26+ Hispanic Heritage Month Ideas, Resources and Activities

The Ultimate List of Hispanic Heritage Month Activities by Over The Andes

 What is Hispanic Heritage Month all about and why is it celebrated?

Hispanic Heritage Month runs from September 15 to October 15 every year in the United States.  The month serves to engender a greater understanding and deeper appreciation for the contributions of the Hispanic peoples to the United States. It’s a time when the history, cultures, language and traditions of the Hispanic community are celebrated and explored. It is hoped that through this observance, pertinent conversations will be had, new connections discovered and cultural diversity will be embraced.

Here are some key facts about the history of Hispanic Heritage Month celebrations:

  • President Lyndon Johnson introduced Hispanic Heritage Week in 1968.

  • President Ronald Reagan expanded the observance in 1988 to cover the current 30-day period.

  • It was enacted into law on August 17, 1988, on the approval of Public Law 100-402.

  • September 15 marks the independence of several Latin American countries. A few others celebrate their independence within this 30-day timeframe.

For more info on the history of this month, check out https://www.hispanicheritagemonth.gov/

Diego Rivera Mural in Mexico City showing conquest and colonial times
Diego Rivera mural in Mexico City showing conquest and colonial times

 

Museums, libraries, schools at all levels and community spaces across the country host events and plan activities throughout the month to celebrate Hispanic culture.  Adults and children alike are invited to participate in a wonderful exploration of cultural diversity.  I’ve put together a list of possible Hispanic Heritage Month activities that can suit a wide age range and interests.

 

The Ultimate List of Hispanic Heritage Month Activities by Over The Andes

 

1. Make a favourite Hispanic dish: I love food and how flavours and methods of cooking can well-represent culture. Moving beyond tacos and burritos, why don’t you try your hand at making some Costa Rican Gallo Pinto or some Cuban Ropa Vieja. Do you like chocolate… in savoury dishes? Try a Mexican Mole Sauce.

2. Brush up on geography: I created a project guide to help young learners discover the geographical features of South America. This project will help them discover the amazing Andes Mountains, the Amazon Jungle and the Amazon River. After reading up on these incredible places, explorers are challenged to create a 3D map. Check out the fun facts and maps included in the project guide. (Get guide here). Go beyond South America. Pull up some maps of Central America too and locate countries you hear about in the news.

3. Learn the difference between Hispanic and Latino: We may be celebrating Hispanic Heritage Month and talking a lot about Latin America, however, the terms Hispanic and Latino are very different. Start your exploration of these differences with this blog post.

4. Learn a Latin American legend or folktale: Children’s books present these tales in a fun and easy to read way. You can teach your young ones while you expand your own horizons along with them. I enjoy reading The Llama’s Secret with my boys. This Peruvian legend, with echoes of Noah’s Ark, also helps explain why the llama is so cherished in Andean cultures. Another story my family loves is ‘Twas Nochebuena, which tells the story of how Christmas is celebrated in Mexico, and includes lots of Spanish words too!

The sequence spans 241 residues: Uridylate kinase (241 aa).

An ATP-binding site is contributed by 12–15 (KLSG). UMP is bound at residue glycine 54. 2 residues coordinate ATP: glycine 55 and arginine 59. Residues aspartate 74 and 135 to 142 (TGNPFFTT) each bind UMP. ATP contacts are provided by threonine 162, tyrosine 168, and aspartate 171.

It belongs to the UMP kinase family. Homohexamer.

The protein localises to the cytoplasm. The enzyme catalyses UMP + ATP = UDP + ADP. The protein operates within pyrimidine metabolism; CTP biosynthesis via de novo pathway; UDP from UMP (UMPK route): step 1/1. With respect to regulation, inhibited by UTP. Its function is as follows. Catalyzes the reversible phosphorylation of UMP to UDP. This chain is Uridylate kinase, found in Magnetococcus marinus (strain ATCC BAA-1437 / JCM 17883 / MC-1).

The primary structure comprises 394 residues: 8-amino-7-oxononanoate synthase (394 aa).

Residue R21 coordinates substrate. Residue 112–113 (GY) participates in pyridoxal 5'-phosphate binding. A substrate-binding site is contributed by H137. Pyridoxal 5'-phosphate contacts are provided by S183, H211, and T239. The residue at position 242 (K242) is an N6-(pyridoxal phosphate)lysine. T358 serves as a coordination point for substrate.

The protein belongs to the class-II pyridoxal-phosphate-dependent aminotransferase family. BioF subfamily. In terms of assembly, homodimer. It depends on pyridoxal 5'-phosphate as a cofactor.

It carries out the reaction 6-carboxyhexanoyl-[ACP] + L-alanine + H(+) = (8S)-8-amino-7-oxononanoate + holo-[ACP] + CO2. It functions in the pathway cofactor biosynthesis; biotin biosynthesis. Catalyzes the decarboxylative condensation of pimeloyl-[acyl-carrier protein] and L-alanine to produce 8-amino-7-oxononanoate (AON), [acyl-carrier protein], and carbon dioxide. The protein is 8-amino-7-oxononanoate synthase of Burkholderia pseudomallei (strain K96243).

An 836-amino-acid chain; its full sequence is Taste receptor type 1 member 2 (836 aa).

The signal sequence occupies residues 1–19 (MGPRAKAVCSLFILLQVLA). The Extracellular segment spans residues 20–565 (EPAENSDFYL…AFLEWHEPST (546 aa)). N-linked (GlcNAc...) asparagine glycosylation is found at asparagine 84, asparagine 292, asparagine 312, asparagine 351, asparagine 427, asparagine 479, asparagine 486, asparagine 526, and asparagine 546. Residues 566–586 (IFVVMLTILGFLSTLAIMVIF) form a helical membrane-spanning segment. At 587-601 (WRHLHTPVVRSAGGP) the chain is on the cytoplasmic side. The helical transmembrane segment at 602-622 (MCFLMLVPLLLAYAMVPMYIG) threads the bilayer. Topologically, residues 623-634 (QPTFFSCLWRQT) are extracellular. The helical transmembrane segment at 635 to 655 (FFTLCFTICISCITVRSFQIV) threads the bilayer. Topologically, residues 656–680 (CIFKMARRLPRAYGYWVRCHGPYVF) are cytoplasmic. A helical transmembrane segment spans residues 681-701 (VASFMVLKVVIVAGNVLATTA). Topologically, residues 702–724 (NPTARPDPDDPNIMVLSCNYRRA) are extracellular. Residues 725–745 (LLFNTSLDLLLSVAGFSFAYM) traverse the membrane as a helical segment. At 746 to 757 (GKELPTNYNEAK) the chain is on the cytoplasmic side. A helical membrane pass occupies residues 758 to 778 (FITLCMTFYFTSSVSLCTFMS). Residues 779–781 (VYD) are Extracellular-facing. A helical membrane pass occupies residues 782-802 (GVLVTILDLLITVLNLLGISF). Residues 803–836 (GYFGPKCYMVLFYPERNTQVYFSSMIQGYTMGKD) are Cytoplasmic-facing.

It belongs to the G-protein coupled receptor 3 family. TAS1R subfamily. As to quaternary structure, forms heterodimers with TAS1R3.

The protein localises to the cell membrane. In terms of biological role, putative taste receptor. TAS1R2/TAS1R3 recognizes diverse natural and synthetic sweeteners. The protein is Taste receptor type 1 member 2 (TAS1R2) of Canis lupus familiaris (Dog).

5. Read a full-length novel set in a Latin American country: Choose one or several books set in Hispanic America or written by Hispanic authors to deepen your knowledge of the region and cultures. I adore Isabel Allende and never hesitate to recommend A House of Spirits to anyone interested in historical fiction set in Pinochet’s Chile. If you’re looking for something a touch lighter and with a bit of romance, try Chanel Cleeton’s Next Year in Havana.

6. Create Papel Picado: While I despair at my artistic disability, even I can get this fun and colourful craft right. Here are some easy to follow instructions from Think Make Share to get these festive decorations created. Use them in your Hispanic Heritage Month celebrations.papel picado image

 

7. Create a Hispanic Heritage Month poster: Just google the term and you can find tons of ideas or even access posters to buy. Why not make your own? Here are some ideas for your posters: Flags of Hispanic countries, names of Hispanic countries, food from Hispanic countries, Hispanic celebrities…

8. Attend a lecture on an aspect of Hispanic culture or host one of your own. If your organisation can afford it, here is a list of AAE Speakers for Hispanic Heritage. It might be even more meaningful if you find someone within your own community who is able and willing to speak at your lecture. Got a good projector? Invite someone from another city or country to speak via webcam!

9. Learn to write in Mayan: At least your name, that is! GEO6HMS has provided a detailed, easy to follow worksheet on writing Mayan glyphs. See if you can figure out how the syllables of your name come together in Mayan. You can also check out PaleoAliens for an automatic translator of your name or any other words into Mayan.

10. Start learning Spanish or deepen your skills: There are so many great language learning apps like Duolingo, Babbel, Memrise etc to help language enthusiasts these days. Give yourself the 30 days of Hispanic Heritage Month to learn some new expressions and grammar. Search online for a 30 day language challenge to get some fun and useful prompts.

 

Ten is a lovely, rounded number but I wanted to give you even more! So I scoured the web to find additional ideas, resources and activities to celebrate Hispanic Heritage Month. I’ve provided links to original posters in each instance.


Scholastic suggests some really entertaining activities for younger students.  I picked out a couple of my favourites here:

 

  1. Zapotec Rug Paintings: No time to weave so recreate these beautiful geometric rugs from Mexico using paint. Begin with a sheet of poster board for each student. Using rulers and pencils, draw zigzag, stair-step, and straight lines across the poster board. Incorporate angular shapes such as diamonds and triangles. Once the pencil layout is complete, use poster paints or markers to fill in the design.